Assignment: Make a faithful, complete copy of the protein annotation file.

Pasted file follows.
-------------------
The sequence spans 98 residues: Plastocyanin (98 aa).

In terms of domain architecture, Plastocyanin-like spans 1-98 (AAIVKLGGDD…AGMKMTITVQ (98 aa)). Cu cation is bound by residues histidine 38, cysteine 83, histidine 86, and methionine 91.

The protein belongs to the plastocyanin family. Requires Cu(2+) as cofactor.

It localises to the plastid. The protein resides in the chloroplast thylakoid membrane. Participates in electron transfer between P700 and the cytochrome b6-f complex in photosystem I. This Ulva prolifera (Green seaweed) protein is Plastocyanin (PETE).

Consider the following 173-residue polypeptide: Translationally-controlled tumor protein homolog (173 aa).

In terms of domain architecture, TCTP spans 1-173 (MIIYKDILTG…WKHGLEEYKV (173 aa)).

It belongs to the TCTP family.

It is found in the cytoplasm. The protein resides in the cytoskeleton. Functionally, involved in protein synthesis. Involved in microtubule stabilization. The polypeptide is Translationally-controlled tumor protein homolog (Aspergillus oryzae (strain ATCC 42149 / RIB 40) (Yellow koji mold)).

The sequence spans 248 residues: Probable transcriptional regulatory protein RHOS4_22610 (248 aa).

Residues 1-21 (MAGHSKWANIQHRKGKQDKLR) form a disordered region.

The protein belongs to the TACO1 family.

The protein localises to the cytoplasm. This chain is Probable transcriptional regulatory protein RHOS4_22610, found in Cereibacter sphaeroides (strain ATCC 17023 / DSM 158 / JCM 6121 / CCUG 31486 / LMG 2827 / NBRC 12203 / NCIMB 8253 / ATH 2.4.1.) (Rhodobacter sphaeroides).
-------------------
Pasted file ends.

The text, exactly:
The sequence spans 98 residues: Plastocyanin (98 aa).

In terms of domain architecture, Plastocyanin-like spans 1-98 (AAIVKLGGDD…AGMKMTITVQ (98 aa)). Cu cation is bound by residues histidine 38, cysteine 83, histidine 86, and methionine 91.

The protein belongs to the plastocyanin family. Requires Cu(2+) as cofactor.

It localises to the plastid. The protein resides in the chloroplast thylakoid membrane. Participates in electron transfer between P700 and the cytochrome b6-f complex in photosystem I. This Ulva prolifera (Green seaweed) protein is Plastocyanin (PETE).

Consider the following 173-residue polypeptide: Translationally-controlled tumor protein homolog (173 aa).

In terms of domain architecture, TCTP spans 1-173 (MIIYKDILTG…WKHGLEEYKV (173 aa)).

It belongs to the TCTP family.

It is found in the cytoplasm. The protein resides in the cytoskeleton. Functionally, involved in protein synthesis. Involved in microtubule stabilization. The polypeptide is Translationally-controlled tumor protein homolog (Aspergillus oryzae (strain ATCC 42149 / RIB 40) (Yellow koji mold)).

The sequence spans 248 residues: Probable transcriptional regulatory protein RHOS4_22610 (248 aa).

Residues 1-21 (MAGHSKWANIQHRKGKQDKLR) form a disordered region.

The protein belongs to the TACO1 family.

The protein localises to the cytoplasm. This chain is Probable transcriptional regulatory protein RHOS4_22610, found in Cereibacter sphaeroides (strain ATCC 17023 / DSM 158 / JCM 6121 / CCUG 31486 / LMG 2827 / NBRC 12203 / NCIMB 8253 / ATH 2.4.1.) (Rhodobacter sphaeroides).